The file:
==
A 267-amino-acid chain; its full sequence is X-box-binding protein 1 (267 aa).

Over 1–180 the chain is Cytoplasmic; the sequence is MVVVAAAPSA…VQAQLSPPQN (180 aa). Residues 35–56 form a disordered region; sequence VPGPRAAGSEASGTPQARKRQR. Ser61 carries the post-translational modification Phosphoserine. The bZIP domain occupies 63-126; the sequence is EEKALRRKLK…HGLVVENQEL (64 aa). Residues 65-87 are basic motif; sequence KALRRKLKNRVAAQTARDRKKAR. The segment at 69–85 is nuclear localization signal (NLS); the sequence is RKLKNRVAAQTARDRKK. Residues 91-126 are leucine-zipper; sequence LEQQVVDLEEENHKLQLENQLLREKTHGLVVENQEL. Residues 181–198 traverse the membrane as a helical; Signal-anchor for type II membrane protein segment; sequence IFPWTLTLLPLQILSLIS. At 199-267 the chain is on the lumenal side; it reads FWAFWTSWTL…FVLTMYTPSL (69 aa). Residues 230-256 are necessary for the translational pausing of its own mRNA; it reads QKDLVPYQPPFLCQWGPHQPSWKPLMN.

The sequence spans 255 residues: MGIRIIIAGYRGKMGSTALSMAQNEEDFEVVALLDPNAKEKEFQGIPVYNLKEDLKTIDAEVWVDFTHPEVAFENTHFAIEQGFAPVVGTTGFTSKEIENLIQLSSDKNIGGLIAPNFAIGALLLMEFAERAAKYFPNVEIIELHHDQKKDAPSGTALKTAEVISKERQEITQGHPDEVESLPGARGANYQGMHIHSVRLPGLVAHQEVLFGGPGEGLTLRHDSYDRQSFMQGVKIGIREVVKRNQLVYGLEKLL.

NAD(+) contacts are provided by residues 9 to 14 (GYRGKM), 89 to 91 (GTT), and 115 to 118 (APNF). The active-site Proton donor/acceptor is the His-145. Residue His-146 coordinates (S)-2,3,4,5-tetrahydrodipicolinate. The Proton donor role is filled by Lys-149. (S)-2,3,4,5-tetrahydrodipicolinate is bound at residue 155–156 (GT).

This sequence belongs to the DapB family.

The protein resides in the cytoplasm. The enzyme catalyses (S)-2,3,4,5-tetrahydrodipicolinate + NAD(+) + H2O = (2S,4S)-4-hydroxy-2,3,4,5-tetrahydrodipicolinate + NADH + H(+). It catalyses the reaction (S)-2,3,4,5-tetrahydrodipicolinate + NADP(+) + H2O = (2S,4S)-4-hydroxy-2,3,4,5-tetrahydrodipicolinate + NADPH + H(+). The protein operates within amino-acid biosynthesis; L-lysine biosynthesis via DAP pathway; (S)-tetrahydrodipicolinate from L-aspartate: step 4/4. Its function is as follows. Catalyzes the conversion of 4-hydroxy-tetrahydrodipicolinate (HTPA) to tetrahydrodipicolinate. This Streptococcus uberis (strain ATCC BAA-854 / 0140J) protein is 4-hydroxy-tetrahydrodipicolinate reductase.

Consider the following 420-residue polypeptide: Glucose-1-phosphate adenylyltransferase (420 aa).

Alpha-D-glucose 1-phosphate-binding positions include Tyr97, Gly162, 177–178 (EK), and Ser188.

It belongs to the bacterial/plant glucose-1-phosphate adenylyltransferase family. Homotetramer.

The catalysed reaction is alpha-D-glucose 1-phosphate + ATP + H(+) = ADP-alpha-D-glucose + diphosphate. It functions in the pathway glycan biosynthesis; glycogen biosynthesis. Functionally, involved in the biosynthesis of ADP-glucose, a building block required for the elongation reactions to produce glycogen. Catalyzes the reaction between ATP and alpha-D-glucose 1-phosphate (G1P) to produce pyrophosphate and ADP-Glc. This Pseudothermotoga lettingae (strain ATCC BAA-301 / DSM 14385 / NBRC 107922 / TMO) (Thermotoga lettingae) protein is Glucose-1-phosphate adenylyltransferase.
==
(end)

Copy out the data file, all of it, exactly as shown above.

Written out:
A 267-amino-acid chain; its full sequence is X-box-binding protein 1 (267 aa).

Over 1–180 the chain is Cytoplasmic; the sequence is MVVVAAAPSA…VQAQLSPPQN (180 aa). Residues 35–56 form a disordered region; sequence VPGPRAAGSEASGTPQARKRQR. Ser61 carries the post-translational modification Phosphoserine. The bZIP domain occupies 63-126; the sequence is EEKALRRKLK…HGLVVENQEL (64 aa). Residues 65-87 are basic motif; sequence KALRRKLKNRVAAQTARDRKKAR. The segment at 69–85 is nuclear localization signal (NLS); the sequence is RKLKNRVAAQTARDRKK. Residues 91-126 are leucine-zipper; sequence LEQQVVDLEEENHKLQLENQLLREKTHGLVVENQEL. Residues 181–198 traverse the membrane as a helical; Signal-anchor for type II membrane protein segment; sequence IFPWTLTLLPLQILSLIS. At 199-267 the chain is on the lumenal side; it reads FWAFWTSWTL…FVLTMYTPSL (69 aa). Residues 230-256 are necessary for the translational pausing of its own mRNA; it reads QKDLVPYQPPFLCQWGPHQPSWKPLMN.

The sequence spans 255 residues: MGIRIIIAGYRGKMGSTALSMAQNEEDFEVVALLDPNAKEKEFQGIPVYNLKEDLKTIDAEVWVDFTHPEVAFENTHFAIEQGFAPVVGTTGFTSKEIENLIQLSSDKNIGGLIAPNFAIGALLLMEFAERAAKYFPNVEIIELHHDQKKDAPSGTALKTAEVISKERQEITQGHPDEVESLPGARGANYQGMHIHSVRLPGLVAHQEVLFGGPGEGLTLRHDSYDRQSFMQGVKIGIREVVKRNQLVYGLEKLL.

NAD(+) contacts are provided by residues 9 to 14 (GYRGKM), 89 to 91 (GTT), and 115 to 118 (APNF). The active-site Proton donor/acceptor is the His-145. Residue His-146 coordinates (S)-2,3,4,5-tetrahydrodipicolinate. The Proton donor role is filled by Lys-149. (S)-2,3,4,5-tetrahydrodipicolinate is bound at residue 155–156 (GT).

This sequence belongs to the DapB family.

The protein resides in the cytoplasm. The enzyme catalyses (S)-2,3,4,5-tetrahydrodipicolinate + NAD(+) + H2O = (2S,4S)-4-hydroxy-2,3,4,5-tetrahydrodipicolinate + NADH + H(+). It catalyses the reaction (S)-2,3,4,5-tetrahydrodipicolinate + NADP(+) + H2O = (2S,4S)-4-hydroxy-2,3,4,5-tetrahydrodipicolinate + NADPH + H(+). The protein operates within amino-acid biosynthesis; L-lysine biosynthesis via DAP pathway; (S)-tetrahydrodipicolinate from L-aspartate: step 4/4. Its function is as follows. Catalyzes the conversion of 4-hydroxy-tetrahydrodipicolinate (HTPA) to tetrahydrodipicolinate. This Streptococcus uberis (strain ATCC BAA-854 / 0140J) protein is 4-hydroxy-tetrahydrodipicolinate reductase.

Consider the following 420-residue polypeptide: Glucose-1-phosphate adenylyltransferase (420 aa).

Alpha-D-glucose 1-phosphate-binding positions include Tyr97, Gly162, 177–178 (EK), and Ser188.

It belongs to the bacterial/plant glucose-1-phosphate adenylyltransferase family. Homotetramer.

The catalysed reaction is alpha-D-glucose 1-phosphate + ATP + H(+) = ADP-alpha-D-glucose + diphosphate. It functions in the pathway glycan biosynthesis; glycogen biosynthesis. Functionally, involved in the biosynthesis of ADP-glucose, a building block required for the elongation reactions to produce glycogen. Catalyzes the reaction between ATP and alpha-D-glucose 1-phosphate (G1P) to produce pyrophosphate and ADP-Glc. This Pseudothermotoga lettingae (strain ATCC BAA-301 / DSM 14385 / NBRC 107922 / TMO) (Thermotoga lettingae) protein is Glucose-1-phosphate adenylyltransferase.